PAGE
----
54. freckles
    • one year ago
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    yeah this question is basically the same as the last questions you asked just asked it in word problem form

  55. anonymous
    • one year ago
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    Would it be: f'(1) = 9?

  56. freckles
    • one year ago
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    the velocity=derivative of position v(t)=s'(t) They are using to find s'(1)

  57. freckles
    • one year ago
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    close

  58. freckles
    • one year ago
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    not exactly though

  59. freckles
    • one year ago
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    you are missing a sign

  60. freckles
    • one year ago
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    \[v(1)=s'(1)=\lim_{h \rightarrow 0}\frac{s(1+h)-s(1)}{h}\]

  61. anonymous
    • one year ago
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    -9?

  62. freckles
    • one year ago
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    yes

  63. anonymous
    • one year ago
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    My bad, didn't catch the negative sign.

  64. freckles
    • one year ago
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    are you using short cuts? or the long way?

  65. freckles
    • one year ago
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    because you found that really fast

  66. anonymous
    • one year ago
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    The long way but using mental math

  67. freckles
    • one year ago
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    nice

  68. anonymous
    • one year ago
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    I have the steps written down though, the long way. Would this be ok for an answer: First, I used: s(t) = -8 - 9t and t=1 to solve for (a+h) and (a). My 'a' term would be 1 in this case. f(a) = -8 - 9t = -8 - 9(1) = -17 f(a+h) = -8 - 9t = -8 - 9(1+h) = -17 - 9h Then I used the equation: f'(a) = lim[f(a+h) - f(a)/h] = f'(a) = -17 - 9h - (-17)/h = -9h/h = -9 Thus I found the derivative to be: f'(1) = -9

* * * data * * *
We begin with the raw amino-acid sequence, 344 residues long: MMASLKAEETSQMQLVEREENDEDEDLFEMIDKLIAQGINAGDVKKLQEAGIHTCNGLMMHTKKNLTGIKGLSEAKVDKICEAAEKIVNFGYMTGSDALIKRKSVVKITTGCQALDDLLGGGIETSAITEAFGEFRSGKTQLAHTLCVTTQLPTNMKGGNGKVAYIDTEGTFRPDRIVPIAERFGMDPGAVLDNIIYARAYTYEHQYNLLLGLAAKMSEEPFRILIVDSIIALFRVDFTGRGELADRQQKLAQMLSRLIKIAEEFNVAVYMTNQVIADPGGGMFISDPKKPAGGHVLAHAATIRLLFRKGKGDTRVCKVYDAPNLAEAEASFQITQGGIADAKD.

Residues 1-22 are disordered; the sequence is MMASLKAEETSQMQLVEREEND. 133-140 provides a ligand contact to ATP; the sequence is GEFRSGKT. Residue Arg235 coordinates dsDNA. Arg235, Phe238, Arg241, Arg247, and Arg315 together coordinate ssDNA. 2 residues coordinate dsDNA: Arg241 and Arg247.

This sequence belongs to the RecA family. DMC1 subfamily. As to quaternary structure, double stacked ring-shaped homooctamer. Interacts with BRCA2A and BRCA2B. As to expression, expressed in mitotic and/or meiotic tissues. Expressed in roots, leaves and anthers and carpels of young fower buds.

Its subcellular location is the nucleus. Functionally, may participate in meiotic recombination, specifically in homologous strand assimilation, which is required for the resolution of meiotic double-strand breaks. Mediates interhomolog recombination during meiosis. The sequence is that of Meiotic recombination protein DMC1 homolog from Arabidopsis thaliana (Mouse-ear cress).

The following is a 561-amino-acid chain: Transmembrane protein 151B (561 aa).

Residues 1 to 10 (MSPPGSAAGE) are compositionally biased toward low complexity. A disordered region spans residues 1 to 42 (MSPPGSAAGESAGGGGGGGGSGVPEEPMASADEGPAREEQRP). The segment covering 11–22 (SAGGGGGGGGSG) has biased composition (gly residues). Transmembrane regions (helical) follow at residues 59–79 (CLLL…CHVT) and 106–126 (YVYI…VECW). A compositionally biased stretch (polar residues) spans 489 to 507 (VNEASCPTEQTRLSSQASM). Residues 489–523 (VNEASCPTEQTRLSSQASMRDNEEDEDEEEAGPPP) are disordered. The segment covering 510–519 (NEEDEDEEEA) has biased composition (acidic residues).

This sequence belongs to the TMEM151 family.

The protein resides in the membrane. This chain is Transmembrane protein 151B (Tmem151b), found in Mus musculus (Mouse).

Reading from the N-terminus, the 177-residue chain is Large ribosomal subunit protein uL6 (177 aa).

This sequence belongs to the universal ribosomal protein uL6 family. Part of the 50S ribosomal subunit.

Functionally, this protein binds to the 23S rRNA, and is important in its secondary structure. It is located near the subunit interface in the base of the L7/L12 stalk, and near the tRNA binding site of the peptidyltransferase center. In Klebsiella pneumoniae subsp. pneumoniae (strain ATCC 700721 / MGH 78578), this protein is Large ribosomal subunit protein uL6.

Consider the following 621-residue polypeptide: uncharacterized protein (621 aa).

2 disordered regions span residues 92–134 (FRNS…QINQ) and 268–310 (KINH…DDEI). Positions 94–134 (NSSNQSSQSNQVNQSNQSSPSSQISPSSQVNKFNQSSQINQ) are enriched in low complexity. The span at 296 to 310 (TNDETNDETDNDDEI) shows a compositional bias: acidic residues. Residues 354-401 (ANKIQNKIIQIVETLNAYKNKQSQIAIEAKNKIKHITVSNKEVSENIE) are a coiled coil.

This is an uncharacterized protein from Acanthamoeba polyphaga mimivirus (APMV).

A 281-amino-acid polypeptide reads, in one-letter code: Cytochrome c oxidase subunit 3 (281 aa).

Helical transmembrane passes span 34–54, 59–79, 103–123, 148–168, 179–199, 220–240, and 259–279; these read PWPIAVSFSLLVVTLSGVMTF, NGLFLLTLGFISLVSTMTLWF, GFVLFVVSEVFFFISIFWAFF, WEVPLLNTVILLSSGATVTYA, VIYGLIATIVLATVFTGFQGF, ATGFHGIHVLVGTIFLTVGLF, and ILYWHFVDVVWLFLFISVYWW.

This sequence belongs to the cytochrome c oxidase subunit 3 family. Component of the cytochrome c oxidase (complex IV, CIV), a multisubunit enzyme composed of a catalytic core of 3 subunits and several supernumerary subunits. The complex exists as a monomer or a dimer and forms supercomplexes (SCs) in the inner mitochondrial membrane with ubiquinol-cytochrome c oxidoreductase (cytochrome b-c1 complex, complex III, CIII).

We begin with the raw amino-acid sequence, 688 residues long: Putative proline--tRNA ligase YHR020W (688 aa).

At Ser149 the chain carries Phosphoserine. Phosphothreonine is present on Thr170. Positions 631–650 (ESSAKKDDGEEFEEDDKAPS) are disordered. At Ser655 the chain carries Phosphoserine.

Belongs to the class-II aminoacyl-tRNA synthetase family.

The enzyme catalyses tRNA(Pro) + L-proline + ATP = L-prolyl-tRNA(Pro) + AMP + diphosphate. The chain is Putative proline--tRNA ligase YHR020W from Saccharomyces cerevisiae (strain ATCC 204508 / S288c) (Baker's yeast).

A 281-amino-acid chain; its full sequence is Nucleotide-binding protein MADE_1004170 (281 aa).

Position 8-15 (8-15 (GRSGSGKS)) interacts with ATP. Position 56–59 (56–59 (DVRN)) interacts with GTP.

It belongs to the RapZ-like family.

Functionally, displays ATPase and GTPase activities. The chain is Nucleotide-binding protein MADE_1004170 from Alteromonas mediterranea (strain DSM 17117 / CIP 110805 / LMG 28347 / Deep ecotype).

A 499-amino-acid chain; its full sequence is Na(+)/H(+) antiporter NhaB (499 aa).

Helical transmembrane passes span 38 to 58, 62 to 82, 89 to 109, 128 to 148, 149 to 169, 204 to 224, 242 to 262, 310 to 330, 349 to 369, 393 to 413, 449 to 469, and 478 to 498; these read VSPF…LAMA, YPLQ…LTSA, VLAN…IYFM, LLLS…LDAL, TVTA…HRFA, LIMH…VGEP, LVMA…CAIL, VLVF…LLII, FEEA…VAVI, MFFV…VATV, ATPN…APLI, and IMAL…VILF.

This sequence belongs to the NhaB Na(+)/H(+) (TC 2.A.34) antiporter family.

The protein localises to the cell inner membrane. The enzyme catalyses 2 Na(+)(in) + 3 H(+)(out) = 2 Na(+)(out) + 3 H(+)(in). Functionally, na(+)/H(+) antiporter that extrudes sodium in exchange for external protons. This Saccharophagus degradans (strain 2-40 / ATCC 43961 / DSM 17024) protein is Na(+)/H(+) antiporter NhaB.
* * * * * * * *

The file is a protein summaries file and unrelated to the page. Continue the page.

69. freckles
    • one year ago
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    s(t) = -8 - 9t notice the slope of s(t) is -9 the derivative of s(t) is -9

  70. freckles
    • one year ago
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    but yeah your teacher probably wants you to use that formal definition of derivative thing but you know we remember from algebra that the slope of f(x)=mx+b is m and we learn from calculus that the slope is the derivative

  71. anonymous
    • one year ago
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    Ok, but is the way I showed my work using the formal definition?

  72. freckles
    • one year ago
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    yes it is pretty too

  73. freckles
    • one year ago
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    you did very well

  74. freckles
    • one year ago
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    only thing I would say and it is really not apart of your work "s(t) = -8 - 9t and t=1 to solve for (a+h) and (a). My 'a' term would be 1 in this case. :" I would say f(a+h) and f(a) but I knew what you meant when you said this

  75. freckles
    • one year ago
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    oops s(a+h) and s(a) since our function name is s not f

  76. freckles
    • one year ago
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    you could change all those f letters to s letters actually

  77. anonymous
    • one year ago
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    Ok thanks!

  78. freckles
    • one year ago
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    np

  79. anonymous
    • one year ago
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    Thanks for all your help!!

  80. anonymous
    • one year ago
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    I will be doing another test similar if you could help me later on? @freckles Maybe in an hour or so.